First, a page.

Geneva Talks |

U.S. Won't Ease Pressure Until Iran Takes Significant Steps to Halt Nuclear Program

In letter to Obama, 10 senators suggest that if Tehran suspends uranium enrichment, Washington should suspend implementation of new sanctions; Negotiations about Iran's nuclear program to start in Geneva Tuesday.

Barak Ravid
Reuters
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Barak Ravid
Reuters

GENEVA - U.S. pressure on Iran will continue until the latter has implemented significant steps to halt its nuclear program, senior officials in the Obama administration stressed Monday, on the eve of talks between world powers and the Islamic Republic in Geneva.

A senior American official said any relief of sanctions would depend on the character and extent of the Iranian steps, pointing out that it was the international pressure itself that led Iran to the negotiating table.

"No one should expect a breakthrough overnight," the official said. Any potential sanctions relief, the official said, would be "targeted, proportional to what Iran puts on the table."

Iran must deliver if it wants to receive, the official added.

Contrary to Prime Minister Benjamin Netanyahu's warning that any easing of sanctions would lead to a total collapse in efforts to curb the Iranian nuclear program, the U.S. official said the administration has been clear in its plan for limited action and did not expect it to affect the sanctions.

The six world powers – U.S., Russia, China, Britain, Germany and France – arrived in Geneva on Monday European foreign policy chief Catherine Ashton, who is leading the talks on behalf of the powers.

Iranian Foreign Minister Mohammad Javad Zarif also arrived in Geneva on Monday, with a delegation of no fewer than 40 journalists from his country, many of them affiliated with the reformist camp.

The negotiating teams of the six powers spent the majority of the day in coordination meeting ahead of the talks, which are set to begin on Tuesday at 10:30 A.M. (Israel time).

Ashton and Zarif met Monday evening for the first time at the Iranian envoy's residence in Geneva, during which the Iranian foreign minister presented his European counterpart with the main points of Tehran's proposal.

Zarif told reporters on his flight to Geneva that he does not believe any agreements will be reached during this round of talks, estimating that the initial discussion of the proposal would take one two months. He said he hoped an agreement could be reached within a year.

The U.S. and representative of the other world powers are waiting to hear the offer Zarif has promised to propose. The representatives are coming into the talks with positive intentions, but are interesting in hearing a significant proposal.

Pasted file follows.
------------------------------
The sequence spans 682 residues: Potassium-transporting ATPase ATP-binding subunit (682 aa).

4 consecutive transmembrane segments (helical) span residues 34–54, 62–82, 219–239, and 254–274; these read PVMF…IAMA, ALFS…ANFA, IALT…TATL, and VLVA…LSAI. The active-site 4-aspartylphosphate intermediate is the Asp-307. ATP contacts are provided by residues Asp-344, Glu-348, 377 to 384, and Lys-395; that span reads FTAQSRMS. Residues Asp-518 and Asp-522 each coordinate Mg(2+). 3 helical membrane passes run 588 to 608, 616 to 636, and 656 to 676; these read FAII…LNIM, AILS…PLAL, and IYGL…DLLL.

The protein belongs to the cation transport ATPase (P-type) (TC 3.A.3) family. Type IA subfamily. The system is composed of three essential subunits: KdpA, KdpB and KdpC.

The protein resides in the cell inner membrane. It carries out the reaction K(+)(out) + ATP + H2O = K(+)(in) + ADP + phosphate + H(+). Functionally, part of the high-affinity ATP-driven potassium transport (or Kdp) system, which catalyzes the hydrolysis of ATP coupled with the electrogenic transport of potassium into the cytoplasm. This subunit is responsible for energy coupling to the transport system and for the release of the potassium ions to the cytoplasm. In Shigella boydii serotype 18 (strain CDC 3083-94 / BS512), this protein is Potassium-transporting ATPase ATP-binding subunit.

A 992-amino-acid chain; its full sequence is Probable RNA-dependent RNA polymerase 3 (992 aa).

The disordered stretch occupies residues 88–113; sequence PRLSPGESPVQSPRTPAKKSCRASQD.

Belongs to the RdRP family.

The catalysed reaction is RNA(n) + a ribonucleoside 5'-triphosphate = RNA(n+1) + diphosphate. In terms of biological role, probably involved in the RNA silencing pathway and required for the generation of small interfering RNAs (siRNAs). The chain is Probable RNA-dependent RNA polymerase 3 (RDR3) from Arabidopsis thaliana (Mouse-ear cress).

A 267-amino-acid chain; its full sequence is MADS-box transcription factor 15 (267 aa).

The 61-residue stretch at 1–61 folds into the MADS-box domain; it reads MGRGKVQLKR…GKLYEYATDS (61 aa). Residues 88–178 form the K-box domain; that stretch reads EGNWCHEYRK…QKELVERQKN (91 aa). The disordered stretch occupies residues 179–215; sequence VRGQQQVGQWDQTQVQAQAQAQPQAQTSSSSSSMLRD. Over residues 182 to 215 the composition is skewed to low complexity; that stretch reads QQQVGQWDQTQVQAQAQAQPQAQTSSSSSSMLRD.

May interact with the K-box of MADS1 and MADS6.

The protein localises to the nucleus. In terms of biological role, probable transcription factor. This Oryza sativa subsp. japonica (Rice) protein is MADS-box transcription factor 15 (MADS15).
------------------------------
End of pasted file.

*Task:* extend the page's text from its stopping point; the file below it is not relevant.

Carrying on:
A senior American official said that the U.S. and the rest of the powers are expecting the Iranian offer to include clear answers and proposals for specific steps on the following issues: the rate of uranium enrichment, the extent of the enrichment, the future of the stockpiled of the uranium already enriched by Iran, increased transparency about its nuclear program, and the future of activity at the heavy water reactor in Arak, where plutonium could be created for developing a nuclear bomb.

Senators to Obama: Suspend sanctions if Tehran takes significant steps

Ten Democratic and Republican U.S. senators said on Monday they were open to suspending the implementation of new sanctions on Iran, but only if Tehran takes significant steps to slow its nuclear program.

In a letter to President Barack Obama, the 10 senators said the United States and other countries should consider a "suspension-for-suspension" initial agreement, in which Iran would suspend uranium enrichment and Washington would suspend the implementation of new sanctions.

However, Iran is not expected to offer to suspend enrichment during the talks.

The letter, which was sent to Obama on Friday and released on Monday, was written by six Democrats and four Republicans. They said they supported the negotiations but wanted confidence-building actions from Iran before they would support backing away from a new set of even stricter sanctions on Iran now making their way through Congress.

The senators said they wanted Tehran's full cooperation with the International Atomic Energy Agency, fulfillment of promises under the Nuclear Nonproliferation Treaty and implementation of all UN Security Council resolutions on its nuclear weapons program, including immediate suspension of all enrichment.

"If the Iranian government takes these steps in a verifiable and transparent manner, we are willing to match Iran's good-faith actions by suspending the implementation of the next round of sanctions currently under consideration by the Congress," they said.

They also reaffirmed that "a credible military threat" remains on the table and said current sanctions must be maintained aggressively.

The senators signing the letter included Democrats Robert Menendez, chairman of the Senate Foreign Relations Committee, and Charles Schumer, the No. 3 Democrat in the Senate, as well as Republicans John McCain and Lindsey Graham, two of their party's most influential foreign policy voices.

Iran's President Hassan Rohani walks with delegates after speaking in a High-Level Meeting on Nuclear Disarmament during the 68th United Nations General Assembly, Sept. 26, 2013. Credit: Reuters

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